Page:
McAuliffe attempts to defuse dilemma over textbook maps of Sea of Japan

RICHMOND — Gov. Terry McAuliffe dropped behind-the-scenes efforts to kill legislation related to the Sea of Japan on Thursday, a decision that could upset a major trading partner but also cuts short the GOP’s efforts to exploit an offbeat but politically fraught issue.

McAuliffe (D) had promised Northern Virginia’s large Korean American community during last fall’s campaign that as governor, he would make sure new school textbooks note that the Sea of Japan is also known as the East Sea.

(The Washington Post)

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The pledge — made in community forums, on Korean TV and in writing — was important to Koreans, who resent the Sea of Japan designation as a holdover from Japanese occupation.

McAuliffe appeared to have second thoughts after Japan, which represents one of Virginia’s biggest export markets and the state’s second-largest source of foreign investment, said through Ambassador Kenichiro Sasae that the dual name designation could harm trade relations.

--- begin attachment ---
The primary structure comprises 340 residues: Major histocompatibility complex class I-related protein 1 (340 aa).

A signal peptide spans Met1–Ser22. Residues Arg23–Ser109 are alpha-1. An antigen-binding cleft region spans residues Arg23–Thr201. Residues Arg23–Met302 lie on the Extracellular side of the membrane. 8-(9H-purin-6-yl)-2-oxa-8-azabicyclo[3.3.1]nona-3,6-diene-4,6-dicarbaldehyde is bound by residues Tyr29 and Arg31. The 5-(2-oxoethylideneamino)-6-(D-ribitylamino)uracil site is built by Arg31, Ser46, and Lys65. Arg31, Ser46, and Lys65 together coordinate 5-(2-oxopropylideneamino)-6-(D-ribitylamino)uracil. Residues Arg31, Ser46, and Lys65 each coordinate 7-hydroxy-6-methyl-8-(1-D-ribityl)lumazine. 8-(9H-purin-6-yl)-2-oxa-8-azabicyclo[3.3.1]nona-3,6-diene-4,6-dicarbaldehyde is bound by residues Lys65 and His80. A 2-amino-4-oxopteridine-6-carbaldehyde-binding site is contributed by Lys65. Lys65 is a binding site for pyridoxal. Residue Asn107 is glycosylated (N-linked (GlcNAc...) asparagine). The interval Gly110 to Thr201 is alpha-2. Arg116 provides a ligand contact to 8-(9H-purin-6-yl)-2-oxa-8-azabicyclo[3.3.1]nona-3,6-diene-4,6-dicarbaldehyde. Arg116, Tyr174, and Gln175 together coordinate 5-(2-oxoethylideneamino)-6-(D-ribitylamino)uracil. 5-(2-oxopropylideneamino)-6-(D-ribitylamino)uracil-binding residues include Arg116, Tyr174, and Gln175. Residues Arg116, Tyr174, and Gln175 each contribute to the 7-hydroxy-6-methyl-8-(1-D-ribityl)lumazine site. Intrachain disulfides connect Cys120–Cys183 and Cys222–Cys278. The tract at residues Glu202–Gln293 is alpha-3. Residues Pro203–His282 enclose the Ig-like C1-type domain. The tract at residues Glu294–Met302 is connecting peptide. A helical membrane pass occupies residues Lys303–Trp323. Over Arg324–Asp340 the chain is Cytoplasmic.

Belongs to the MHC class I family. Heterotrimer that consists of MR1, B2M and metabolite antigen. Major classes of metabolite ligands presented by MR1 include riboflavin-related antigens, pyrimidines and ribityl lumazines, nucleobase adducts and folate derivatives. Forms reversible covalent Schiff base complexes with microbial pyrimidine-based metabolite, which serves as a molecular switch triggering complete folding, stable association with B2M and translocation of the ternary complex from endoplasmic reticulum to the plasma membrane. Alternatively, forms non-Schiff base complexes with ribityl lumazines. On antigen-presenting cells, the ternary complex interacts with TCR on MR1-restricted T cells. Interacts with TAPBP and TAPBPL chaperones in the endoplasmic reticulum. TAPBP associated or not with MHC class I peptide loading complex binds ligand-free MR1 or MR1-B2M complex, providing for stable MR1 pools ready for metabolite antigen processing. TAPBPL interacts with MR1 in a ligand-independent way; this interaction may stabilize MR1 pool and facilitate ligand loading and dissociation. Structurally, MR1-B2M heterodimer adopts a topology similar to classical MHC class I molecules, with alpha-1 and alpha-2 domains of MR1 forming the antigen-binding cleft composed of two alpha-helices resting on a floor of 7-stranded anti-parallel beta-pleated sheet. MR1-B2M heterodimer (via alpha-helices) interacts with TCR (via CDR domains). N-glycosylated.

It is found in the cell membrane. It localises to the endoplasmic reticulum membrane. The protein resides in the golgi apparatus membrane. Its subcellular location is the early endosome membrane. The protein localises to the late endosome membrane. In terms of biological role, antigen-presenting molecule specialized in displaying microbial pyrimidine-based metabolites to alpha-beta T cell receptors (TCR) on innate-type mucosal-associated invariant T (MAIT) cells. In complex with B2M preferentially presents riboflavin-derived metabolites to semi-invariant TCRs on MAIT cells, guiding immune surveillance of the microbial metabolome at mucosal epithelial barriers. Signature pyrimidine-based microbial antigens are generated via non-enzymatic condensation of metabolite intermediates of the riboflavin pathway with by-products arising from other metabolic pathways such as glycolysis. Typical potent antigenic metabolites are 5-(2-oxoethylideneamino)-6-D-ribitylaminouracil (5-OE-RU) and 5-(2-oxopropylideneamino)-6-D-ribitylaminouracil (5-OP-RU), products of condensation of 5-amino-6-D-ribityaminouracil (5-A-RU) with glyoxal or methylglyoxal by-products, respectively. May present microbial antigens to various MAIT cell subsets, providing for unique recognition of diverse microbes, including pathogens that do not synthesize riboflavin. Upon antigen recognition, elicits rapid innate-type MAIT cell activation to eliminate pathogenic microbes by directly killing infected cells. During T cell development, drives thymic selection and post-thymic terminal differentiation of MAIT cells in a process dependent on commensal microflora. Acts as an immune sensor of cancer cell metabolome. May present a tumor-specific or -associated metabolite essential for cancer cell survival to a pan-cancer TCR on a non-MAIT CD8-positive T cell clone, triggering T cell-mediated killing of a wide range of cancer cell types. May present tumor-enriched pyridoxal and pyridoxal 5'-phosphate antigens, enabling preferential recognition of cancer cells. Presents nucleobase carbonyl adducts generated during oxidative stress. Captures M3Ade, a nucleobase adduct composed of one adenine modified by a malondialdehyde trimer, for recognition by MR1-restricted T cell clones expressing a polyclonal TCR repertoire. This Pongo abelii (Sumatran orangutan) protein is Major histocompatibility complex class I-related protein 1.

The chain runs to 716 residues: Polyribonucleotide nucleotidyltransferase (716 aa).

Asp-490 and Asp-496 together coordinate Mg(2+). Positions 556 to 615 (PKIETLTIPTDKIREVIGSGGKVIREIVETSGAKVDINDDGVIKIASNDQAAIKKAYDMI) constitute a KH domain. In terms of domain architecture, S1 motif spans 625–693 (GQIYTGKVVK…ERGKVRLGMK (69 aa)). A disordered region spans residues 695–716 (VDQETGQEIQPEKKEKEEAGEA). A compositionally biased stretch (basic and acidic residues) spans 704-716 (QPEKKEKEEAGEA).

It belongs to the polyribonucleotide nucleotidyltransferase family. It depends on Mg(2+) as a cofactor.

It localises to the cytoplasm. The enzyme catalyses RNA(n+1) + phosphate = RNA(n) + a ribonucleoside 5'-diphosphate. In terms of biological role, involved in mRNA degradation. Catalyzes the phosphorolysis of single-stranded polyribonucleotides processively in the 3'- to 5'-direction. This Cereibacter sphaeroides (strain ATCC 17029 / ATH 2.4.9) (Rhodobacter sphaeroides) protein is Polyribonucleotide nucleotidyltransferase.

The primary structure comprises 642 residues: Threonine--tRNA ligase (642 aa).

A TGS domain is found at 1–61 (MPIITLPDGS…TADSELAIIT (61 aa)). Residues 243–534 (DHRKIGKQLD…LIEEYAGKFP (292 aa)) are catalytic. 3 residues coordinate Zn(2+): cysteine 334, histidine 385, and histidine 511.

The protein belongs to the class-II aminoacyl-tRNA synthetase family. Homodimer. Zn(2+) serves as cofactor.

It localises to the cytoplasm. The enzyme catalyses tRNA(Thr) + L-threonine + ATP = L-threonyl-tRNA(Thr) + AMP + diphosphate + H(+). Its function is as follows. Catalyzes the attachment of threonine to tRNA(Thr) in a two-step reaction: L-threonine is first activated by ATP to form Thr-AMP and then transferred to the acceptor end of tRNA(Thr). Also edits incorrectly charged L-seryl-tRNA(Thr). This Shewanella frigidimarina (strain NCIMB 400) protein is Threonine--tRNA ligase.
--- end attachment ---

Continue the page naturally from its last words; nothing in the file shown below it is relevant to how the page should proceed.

While McAuliffe never publicly opposed the legislation — his office had said only that he would have no official position until it cleared the General Assembly — his senior aides and the governor himself had privately pressed legislators to kill it in committee so he could avoid having to either sign or veto it, according to four people close to the situation.

That behind-the-scenes effort angered Korean community activists, who represent a crucial voting bloc in the swing state. Republicans were ready to make political hay, rushing in to support legislation that had initially been regarded as parochial if not silly.

The Korean Embassy dispatched its own ambassador to Richmond on Thursday to meet with McAuliffe and House Speaker William J. Howell (R-Stafford). McAuliffe aides later told legislators and staff that the administration no longer planned to thwart the legislation, according to two people close to the situation who spoke on the condition of anonymity because they were not authorized to discuss the matter.

“If they send me the bill to me, I’m gonna sign it. I’ve always said that,” McAuliffe said in response to a reporter’s question Thursday. “But if I can work with everybody to get it so that everybody’s in a good place, then great. That’s what you should do as governor.”

Lobbyists from McGuireWoods, who represent the Japanese Embassy in the matter, declined to comment.

 
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